Material: Identify the type of material used in the window frames it’s usually quite easy to identify the material used, simply by examining the interior and exterior of the frame and feeling the frame itself. If you are struggling to identify the material, you can try to locate the name of the manufacturer somewhere on your windows. A quick internet search of the manufacturer may help identify the material you have. If you are really unsure of the material you have, you could ask one of our experts when you enquire with us and we will do our best to help.

    Glazing: The majority of homes in England today have double glazed windows. When looking at the glass, if you see two panes separated by a spacer bar then you have double glazing. Spacer bars are small pieces of plastic or metal that work to separate and support the two (or three) panes of glass in a multi-glazed window. If it’s just a single pane, you have single glazed windows. If there are three panes separated by two spacer bars, then you have triple-glazed windows.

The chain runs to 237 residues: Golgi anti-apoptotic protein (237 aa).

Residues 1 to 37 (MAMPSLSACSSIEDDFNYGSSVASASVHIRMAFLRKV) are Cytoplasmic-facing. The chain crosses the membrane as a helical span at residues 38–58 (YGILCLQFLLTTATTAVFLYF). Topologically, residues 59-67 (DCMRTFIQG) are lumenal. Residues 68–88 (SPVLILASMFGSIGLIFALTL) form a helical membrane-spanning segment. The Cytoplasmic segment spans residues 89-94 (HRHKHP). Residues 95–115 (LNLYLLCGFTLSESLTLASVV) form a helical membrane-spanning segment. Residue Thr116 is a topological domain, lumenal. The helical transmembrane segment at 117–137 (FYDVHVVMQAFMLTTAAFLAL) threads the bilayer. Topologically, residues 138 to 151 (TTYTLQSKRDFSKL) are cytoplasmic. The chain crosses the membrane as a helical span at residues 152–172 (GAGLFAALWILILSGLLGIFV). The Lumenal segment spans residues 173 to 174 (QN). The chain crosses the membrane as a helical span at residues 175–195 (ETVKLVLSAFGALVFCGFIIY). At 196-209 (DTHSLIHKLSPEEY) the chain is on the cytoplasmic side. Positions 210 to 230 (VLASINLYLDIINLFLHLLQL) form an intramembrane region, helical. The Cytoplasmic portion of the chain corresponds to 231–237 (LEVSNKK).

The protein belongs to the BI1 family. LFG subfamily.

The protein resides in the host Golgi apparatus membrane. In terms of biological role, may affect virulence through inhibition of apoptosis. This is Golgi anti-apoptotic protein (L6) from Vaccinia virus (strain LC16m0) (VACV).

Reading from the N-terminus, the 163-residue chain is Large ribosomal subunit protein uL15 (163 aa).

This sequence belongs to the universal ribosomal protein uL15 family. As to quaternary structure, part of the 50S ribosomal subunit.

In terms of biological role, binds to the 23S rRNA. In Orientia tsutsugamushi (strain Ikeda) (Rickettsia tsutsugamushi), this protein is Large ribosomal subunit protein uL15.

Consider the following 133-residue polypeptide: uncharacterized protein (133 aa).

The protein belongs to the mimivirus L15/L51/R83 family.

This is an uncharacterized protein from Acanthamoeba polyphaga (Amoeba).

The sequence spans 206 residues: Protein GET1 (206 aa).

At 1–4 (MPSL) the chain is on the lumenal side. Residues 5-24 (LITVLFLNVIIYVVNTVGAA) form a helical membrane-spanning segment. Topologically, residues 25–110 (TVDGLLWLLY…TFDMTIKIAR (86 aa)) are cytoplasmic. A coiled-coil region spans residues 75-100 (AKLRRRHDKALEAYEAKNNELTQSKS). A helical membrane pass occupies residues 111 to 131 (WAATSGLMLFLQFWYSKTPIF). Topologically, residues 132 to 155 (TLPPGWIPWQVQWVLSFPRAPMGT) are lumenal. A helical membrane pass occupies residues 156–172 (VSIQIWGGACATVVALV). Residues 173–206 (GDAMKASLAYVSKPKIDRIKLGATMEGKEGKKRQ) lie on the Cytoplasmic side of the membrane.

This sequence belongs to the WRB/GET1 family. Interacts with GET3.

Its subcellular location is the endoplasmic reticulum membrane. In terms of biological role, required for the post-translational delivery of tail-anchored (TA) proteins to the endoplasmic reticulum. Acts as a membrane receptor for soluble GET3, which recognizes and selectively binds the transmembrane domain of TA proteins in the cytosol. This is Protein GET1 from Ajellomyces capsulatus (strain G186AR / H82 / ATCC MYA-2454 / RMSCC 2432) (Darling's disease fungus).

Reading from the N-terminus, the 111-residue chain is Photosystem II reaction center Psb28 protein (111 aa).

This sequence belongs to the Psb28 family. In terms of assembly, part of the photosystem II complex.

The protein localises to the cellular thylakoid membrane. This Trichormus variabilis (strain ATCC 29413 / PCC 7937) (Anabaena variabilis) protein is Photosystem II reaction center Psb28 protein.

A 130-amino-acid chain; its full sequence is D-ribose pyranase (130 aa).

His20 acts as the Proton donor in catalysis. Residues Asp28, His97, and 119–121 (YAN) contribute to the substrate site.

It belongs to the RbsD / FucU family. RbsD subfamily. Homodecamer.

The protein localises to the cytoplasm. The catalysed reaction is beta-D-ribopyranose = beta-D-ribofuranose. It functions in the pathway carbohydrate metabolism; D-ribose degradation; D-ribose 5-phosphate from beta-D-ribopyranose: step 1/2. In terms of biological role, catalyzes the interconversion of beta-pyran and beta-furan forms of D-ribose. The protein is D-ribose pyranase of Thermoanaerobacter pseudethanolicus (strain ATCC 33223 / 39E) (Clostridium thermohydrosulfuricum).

Opening: Identifying how your windows open is another important point to recognise. The most common types of opening include side hung and top hung. The difference lies in where the hinges sit. Side hung windows open outward with hinges on the right and left of their frame. Top hung windows swing open using hinges at the top of the window frame. Simply opening your windows will help identify which mechanism they use. There are a few other types of window openings, so if you would like help identifying your type then please let us know when you enquire.

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    Cream bow tilt and turn windows

    What is the difference between vertically sliding windows and casement windows?

    What is the difference between vertically sliding windows and casement windows?

    Casement windows usually open outwards from the building with side positioned hinges, like a door. This style is extremely popular in a lot of modern homes.

    Vertical sliding windows open by sliding horizontally up and down. Older, traditional, vertical sliding windows work by balancing the sash with a counterweight of steel, cast-iron, or leaden weight hung on a cord which is concealed within a hollow box frame. Modern sliding windows work using a spring-loaded device called a spiral balance used to counterbalance a sash in a box sash window. Sash balances eliminate the need for weight pockets and can be installed in smaller openings and allow for larger window sizes and consequently a larger glass area. The style looks particularly fitting on older or period properties, as it reflects a style made popular in the Victorian and Georgian era.